STAAR testing resumed at Central Texas school districts Wednesday, the day after a system failure prompted many Texas districts to delay or cancel testing.
Temple Independent School District reported that testing at two campuses was held without interruptions in the online Educational Testing Service system.
“Testing went smoothly today,” Lisa Adams, TISD’s assistant superintendent of curriculum and instruction, said Wednesday. “We had two campuses test today, and there were not any technical errors. However, tomorrow will be a better indicator of ETS ability to handle a greater load as we will have nine campuses testing.”
On Tuesday, a system failure prevented districts from administering tests online. Students often were unable to log in to the test. If they could do so, slow response times hampered students.
Students are required to take the State of Texas Assessments of Academic Readiness tests in person this year at monitored test sites, The Texas Tribune reported.
Writing tests for fourth and seventh graders were disrupted, as were English I tests for high school students, the Texas Education Agency said.
Federal and state law mandate that students in grades three through 12 take the STAAR exams, and in some cases how they do determines if they graduate or move up to the next grade, The Tribune reported. Texas has said fifth and eighth grade students who don’t pass required STAAR exams this year may move up to the next grades. But high school students must pass five subject-specific courses to graduate, a requirement that will not be waived this year.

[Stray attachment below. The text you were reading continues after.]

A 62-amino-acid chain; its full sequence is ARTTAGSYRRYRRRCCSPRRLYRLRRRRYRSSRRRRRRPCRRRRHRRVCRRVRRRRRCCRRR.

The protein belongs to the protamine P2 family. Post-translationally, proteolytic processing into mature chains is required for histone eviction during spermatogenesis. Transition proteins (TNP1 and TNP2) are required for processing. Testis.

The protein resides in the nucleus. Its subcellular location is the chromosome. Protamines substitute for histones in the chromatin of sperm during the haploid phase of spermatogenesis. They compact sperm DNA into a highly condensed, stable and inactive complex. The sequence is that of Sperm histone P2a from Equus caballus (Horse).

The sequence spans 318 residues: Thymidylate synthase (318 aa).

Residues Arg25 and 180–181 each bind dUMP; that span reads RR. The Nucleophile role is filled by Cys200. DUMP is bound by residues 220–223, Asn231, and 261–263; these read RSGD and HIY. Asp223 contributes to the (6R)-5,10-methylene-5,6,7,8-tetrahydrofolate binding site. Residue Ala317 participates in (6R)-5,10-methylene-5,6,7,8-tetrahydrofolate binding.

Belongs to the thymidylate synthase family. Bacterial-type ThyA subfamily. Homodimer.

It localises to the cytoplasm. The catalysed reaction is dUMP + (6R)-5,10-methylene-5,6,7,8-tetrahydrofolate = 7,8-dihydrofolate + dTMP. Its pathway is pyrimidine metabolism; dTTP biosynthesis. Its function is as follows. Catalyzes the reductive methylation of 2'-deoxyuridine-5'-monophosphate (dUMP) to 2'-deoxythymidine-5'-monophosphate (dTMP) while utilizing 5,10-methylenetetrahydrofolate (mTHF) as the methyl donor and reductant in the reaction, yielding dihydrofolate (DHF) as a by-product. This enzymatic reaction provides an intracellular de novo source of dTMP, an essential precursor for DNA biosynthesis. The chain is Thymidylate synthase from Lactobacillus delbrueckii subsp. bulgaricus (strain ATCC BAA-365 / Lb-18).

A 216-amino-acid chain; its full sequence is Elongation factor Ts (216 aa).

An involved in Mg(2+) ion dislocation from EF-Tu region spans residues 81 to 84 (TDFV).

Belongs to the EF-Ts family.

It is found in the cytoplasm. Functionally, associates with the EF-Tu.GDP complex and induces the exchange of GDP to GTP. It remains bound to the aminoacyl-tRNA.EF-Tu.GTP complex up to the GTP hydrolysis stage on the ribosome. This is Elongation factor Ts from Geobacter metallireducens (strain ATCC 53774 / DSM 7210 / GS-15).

Educational Testing Service, a company that contracts with the state to develop and administer the test, is investigating the issue, according to TEA. ETS will no longer administer statewide testing services after this spring as Cambium Assessment, another standardized testing company, will take over those duties starting in the 2021-22 school year, The Tribune reported.
The standardized tests — scheduled to continue until May 14 — usually have a 4- or 5-hour time limit for students to complete, depending on the subject.
Belton ISD Superintendent Matt Smith said the system failure added undue stress to students, staff and families on Tuesday.
“Finite taxpayer dollars and student instructional time are being wasted for testing results that yield minimal benefits,” Smith said in a statement. “TEA must recognize with more than just public statements that such squandering of resources is not acceptable.”
Adams, the TISD assistant superintendent, said “as a district, we choose to move students as quickly as possible after the ETS network failure and return to a regular school day.”
“Most campuses choose to put off testing until Thursday, to ensure that ETS was ready to support online testing, and to give teachers the opportunity to discuss the challenge with students and reset for testing on Thursday,” Adams said. “This school year has taught us to be resilient, and our staff maintained a calm environment for our students,” she said.